Going to college was an opportunity for me to step up. There were things I saw in the business we’re in and I didn’t understand. This is giving me a clearer understanding.
James Hall was a little skeptical when he learned he could go to college for free—but he was also intrigued. He had developed an appetite for learning. As president of Local 19 (Philadelphia), Hall had attended the University of Wisconsin’s School for Workers, which awoke his interest in learning more to further his work in the labor movement.
“I’m like a nosey neighbor: I wanted to know more,” Hall says. “Going to School for Workers, I had learned about union history and the union side of our work. I wanted to know about the business side—why things take effect the way they do with (Boilermaker employers).”
So, at a Metal Trades Department conference in Las Vegas, when a program was presented that offered free college tuition for union members, Hall’s curiosity was piqued. Was it for real? He took information home and checked it out.
Now three years in, enrolled as an Eastern Gateway Community College student and finishing his classes toward an associate degree in business management, Hall is proof of the program’s validity.
“The only thing I’ve paid for so far is paper,” he says. “Every semester, the bill is paid.”
It’s also testament to the adage that it’s never too late to reach for new goals.
Hall, who’s been a Boilermaker for 15 years, started his career after high school running his own DJ business. He worked for himself as an entrepreneur, doing odd jobs and cabinet making in addition to DJing. But he had family members employed at Philly Shipyard who talked up the good, steady job, so he applied and went to work there. In 2014 he was elected president of the local.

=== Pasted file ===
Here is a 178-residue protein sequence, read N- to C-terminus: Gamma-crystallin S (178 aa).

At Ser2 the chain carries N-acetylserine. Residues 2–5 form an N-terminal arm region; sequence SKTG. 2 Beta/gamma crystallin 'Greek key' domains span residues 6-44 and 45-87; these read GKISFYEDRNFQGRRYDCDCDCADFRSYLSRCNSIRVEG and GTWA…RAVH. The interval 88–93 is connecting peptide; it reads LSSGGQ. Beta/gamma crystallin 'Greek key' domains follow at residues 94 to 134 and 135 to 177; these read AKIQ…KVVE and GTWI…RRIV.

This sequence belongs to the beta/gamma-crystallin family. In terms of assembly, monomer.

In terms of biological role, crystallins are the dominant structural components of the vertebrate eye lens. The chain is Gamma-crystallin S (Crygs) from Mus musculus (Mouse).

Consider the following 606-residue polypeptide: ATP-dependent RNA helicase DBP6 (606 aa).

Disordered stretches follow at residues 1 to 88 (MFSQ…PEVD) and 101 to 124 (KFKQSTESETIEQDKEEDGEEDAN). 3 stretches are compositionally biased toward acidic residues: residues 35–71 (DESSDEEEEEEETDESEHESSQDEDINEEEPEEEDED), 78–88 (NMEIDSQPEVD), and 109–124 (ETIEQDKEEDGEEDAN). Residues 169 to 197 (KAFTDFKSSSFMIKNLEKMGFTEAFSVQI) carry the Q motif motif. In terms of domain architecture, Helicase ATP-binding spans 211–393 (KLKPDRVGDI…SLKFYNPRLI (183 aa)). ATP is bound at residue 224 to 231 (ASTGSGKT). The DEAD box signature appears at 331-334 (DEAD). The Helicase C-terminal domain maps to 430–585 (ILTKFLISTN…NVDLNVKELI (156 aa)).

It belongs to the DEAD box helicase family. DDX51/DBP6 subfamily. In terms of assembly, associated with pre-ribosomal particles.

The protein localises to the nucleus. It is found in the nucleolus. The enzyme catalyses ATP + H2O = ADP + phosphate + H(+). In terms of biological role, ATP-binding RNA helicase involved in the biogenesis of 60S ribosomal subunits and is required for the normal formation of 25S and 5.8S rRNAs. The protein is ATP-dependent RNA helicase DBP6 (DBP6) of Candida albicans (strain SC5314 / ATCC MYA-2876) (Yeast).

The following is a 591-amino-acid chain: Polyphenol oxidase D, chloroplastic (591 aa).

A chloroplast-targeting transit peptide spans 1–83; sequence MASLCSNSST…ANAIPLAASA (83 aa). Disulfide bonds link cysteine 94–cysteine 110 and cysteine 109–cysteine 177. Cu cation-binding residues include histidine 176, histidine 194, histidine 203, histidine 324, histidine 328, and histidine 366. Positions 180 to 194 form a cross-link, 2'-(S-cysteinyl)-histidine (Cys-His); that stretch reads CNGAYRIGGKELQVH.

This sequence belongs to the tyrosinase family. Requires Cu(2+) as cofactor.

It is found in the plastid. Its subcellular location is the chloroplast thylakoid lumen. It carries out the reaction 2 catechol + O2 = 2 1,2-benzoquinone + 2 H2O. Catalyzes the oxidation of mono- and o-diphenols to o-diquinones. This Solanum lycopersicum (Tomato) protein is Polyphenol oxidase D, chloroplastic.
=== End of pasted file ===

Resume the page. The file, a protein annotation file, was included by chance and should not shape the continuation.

“Going to college was an opportunity for me to step up. There were things I saw in the business we’re in and I didn’t understand,” he says. “This is giving me a clearer understanding; and when I talk to management, I can talk at their level and make them see what we’re seeing—what’s going on with union brothers and sisters—better than before. I can break it down more clearly understanding the business perspective.”
Juggling school, work and home isn’t easy, but Hall is careful about keeping a schedule to balance family, study time, work and leisure. Classes are online, which helps. He schedules around lodge meetings. And he has a great support system at home—which, he emphasizes, is critical. His wife, who has two master’s degrees, well understands the effort required.
“My wife and kids love it. They saw something I didn’t see in myself as I studied contracts and such for work, and they encouraged me to enroll. They’re very supportive. You have to have good people in your corner. You have to have willpower. You have to know that you’re not going to know everything in the beginning. And you’ve got to buckle down and study.”
It’s working. Hall has consistently made the dean’s list. After he graduates, he plans to apply to Drexel or Temple University to continue his education in business and study political science.
“I love to learn. I look forward to continue the fight for labor, bettering things for union brothers and sisters,” he says. “You’re in this world and you wonder why and how things happen. And if you just apply yourself and read and study, it’s hard work, but it pays off.”
Thinking about going back to school? Find more information about the Metal Trades Department free college benefit: https://freecollege.metaltrades.org/.
Union Plus also offers free college and more for union members and their families: https://www.unionplus.org/benefits/education/free-college